Efficient Resolution of Moral Hazard in Health Insurance Industry

February 22, 2010

Sankarshan Acharya
Pro-Prosperity.Com and Citizens for Development

February 22, 2010

To:       Honorable President Barack Obama

Cc:       Honorable House Speaker Nancy Pelosi

Honorable Senators Harry Reid, Richard J. Durbin and John McCain

Honorable Chairman, House Oversight and Government Affairs Committee

Honorable Chairman, Financial Crisis Enquiry Commission

Sub:     Efficient Resolution of Moral Hazard in Health Insurance Industry

Dear President Obama,

The current health insurance debate bares an important issue that I have been researching on: efficient resolution of moral hazard.

The current system of health insurance has effectively “blackmailed” the taxpayers as the spending on Medicare and Medicaid has exploded.  But it has also “blackmailed” employers and producers of globally competitive goods and services with higher insurance premiums.  

The persistent trade imbalance shows that the nation has become less competitive with the dollar poised to fail as the global reserve currency.  The total direct export of the healthcare industry as a percent of its total annual sales within USA must be miniscule.  The direct contribution of the healthcare industry to national competitiveness is thus very negative. 

Does the healthcare industry contribute to national competitiveness indirectly?  Despite our claim of the best healthcare system, Americans have become the most obese in the world.  The healthcare system may have increased American life expectancy.  But a longer life with little savings or income is a nightmare for a nation aspiring to stay at the top, globally.  Despite an increase in life expectancy, large trade imbalances have persisted with new fears about dollar losing its global reserve currency status. 

Everyone now admits that preemptive healthcare reform is urgently needed.  But urgency must not lead the nation to a greater financial catastrophe.    

                                               

The government now wants to regulate health insurance premiums and impose other health insurance reforms.  Are we headed for a health insurance trap akin to the one laid out by the idea of regulating banks due to deposit insurance?  When people panicked about their deposits in early 20th century that led to the Great Depression, the Congress offered government guarantee of bank deposits and taxpayers are now wallowing in the too-big-to fail banks.  Will the health insurance panic of the early 21st century lead to too-big-to fail insurance companies with even a greater burden on taxpayers than the Medicare and Medicaid?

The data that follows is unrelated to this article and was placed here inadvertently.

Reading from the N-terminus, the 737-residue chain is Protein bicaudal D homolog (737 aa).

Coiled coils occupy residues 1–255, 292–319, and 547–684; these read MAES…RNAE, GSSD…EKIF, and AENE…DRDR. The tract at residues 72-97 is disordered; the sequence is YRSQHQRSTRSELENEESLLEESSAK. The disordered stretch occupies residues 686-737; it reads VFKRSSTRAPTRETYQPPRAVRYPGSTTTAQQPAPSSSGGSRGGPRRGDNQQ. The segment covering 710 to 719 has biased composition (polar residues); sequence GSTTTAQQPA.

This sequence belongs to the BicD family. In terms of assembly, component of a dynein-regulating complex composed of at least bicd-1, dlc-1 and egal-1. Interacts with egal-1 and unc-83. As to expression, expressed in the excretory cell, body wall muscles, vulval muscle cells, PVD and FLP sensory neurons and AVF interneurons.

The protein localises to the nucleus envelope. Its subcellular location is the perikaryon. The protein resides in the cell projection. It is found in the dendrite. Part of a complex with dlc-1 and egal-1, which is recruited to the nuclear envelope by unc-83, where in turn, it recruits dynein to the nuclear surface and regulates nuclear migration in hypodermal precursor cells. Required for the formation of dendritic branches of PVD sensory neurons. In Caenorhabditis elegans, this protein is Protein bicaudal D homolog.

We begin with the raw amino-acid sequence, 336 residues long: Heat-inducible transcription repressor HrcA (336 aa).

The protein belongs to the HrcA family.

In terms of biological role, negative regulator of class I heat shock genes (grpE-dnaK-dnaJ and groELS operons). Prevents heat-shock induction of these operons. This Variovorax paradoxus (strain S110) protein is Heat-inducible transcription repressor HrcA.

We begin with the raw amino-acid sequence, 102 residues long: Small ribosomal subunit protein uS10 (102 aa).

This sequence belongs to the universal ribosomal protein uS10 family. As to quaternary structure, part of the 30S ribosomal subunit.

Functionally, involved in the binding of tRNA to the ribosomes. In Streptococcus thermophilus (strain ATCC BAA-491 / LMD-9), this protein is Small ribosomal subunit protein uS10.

Fortunately, there exists an efficient resolution of moral hazard in health insurance industry akin to my Safe Banking Policy.  It is Safe Health Insurance Policy, which is optimal from the point of view of taxpayers. To see the contours of this policy, let’s consider the paradigm of optimal governance used in my paper on efficient resolution of moral hazard in banking.[1]  The foundation of this paradigm comprises three elements:

1.      Firms with goals to maximize their long-run profits and market values.

2.      A market environment that grants entrepreneurs (insurance companies) the freedom to issue insurance policies anywhere.  This prevents the government from deciding whether or not a failing insurance company or other companies will operate based on largesse in form of new money printed on the back of the vast majority of people.  Failed insurance companies can be freely (without government intervention) bought by others with resources through trading in free markets. This free market environment is scripted in the Constitution of the U.S. Everyone including CEOs of companies, the President and Members of Congress has sworn to uphold the Constitution.

3.      A not-for-profit government that upholds the Constitution and serves the best interests of the vast majority of households, at least those who innovate and produce globally competitive goods and services.  The assumption is that the prosperity, stability and security of a nation depend on these households and that they have a proclivity for charity to support the non-producers. 

The equilibrium in this model will be a Safe Health Insurance Policy which I have not written elsewhere but in this memo.  It comprises of the following elements:

1.      No government guarantee of any insurance company including the ones that become too-big-to fail.

2.      No regulation of health insurance premium by the government.[2] 

3.      A Safe Health Insurance Company to cater to the panic-prone insured.  I believe this is like the Public Option that was rightly presented by the president, but unfortunately not accepted by the Senate. 

The prevailing confusion among policymakers and pundits stems basically from the fact that the current economic paradigm is based on just the first tenet of governance: maximization of profits of firms.  This tenet is fundamentally important.  But a paradigm of governance will be unstable with rules based on just the first tenet.  Skipping the other two tenets amounts presumption of irrationality or stupidity of people who have chosen to be governed through democracy of the people, by the people and for the people. 

It is unconstitutional to adopt policies that are not based on a paradigm of governance that allows free trading and a not-for-profit government serving the best interests of people.  

My paper portrays a Safe Banking Policy of the kind stated above as the uniquely efficient (first-best) resolution of moral hazard for the banking industry.  It is constitutional. The same can be argued for the Safe Health Insurance Policy.  In the first-best equilibrium, the government does not bailout firms, but maintains equilibrium as per constitution. 

If we artificially restrict the environment within the above model to only maximization of profits by firms, then we can obtain a second-best equilibrium. The second-best equilibrium is obviously not stable in a democracy in which people do not want to be restricted by a lack of trading.  Lack of restriction means free trading (purchasing) of failing firms like banks and health insurance companies without government intervention.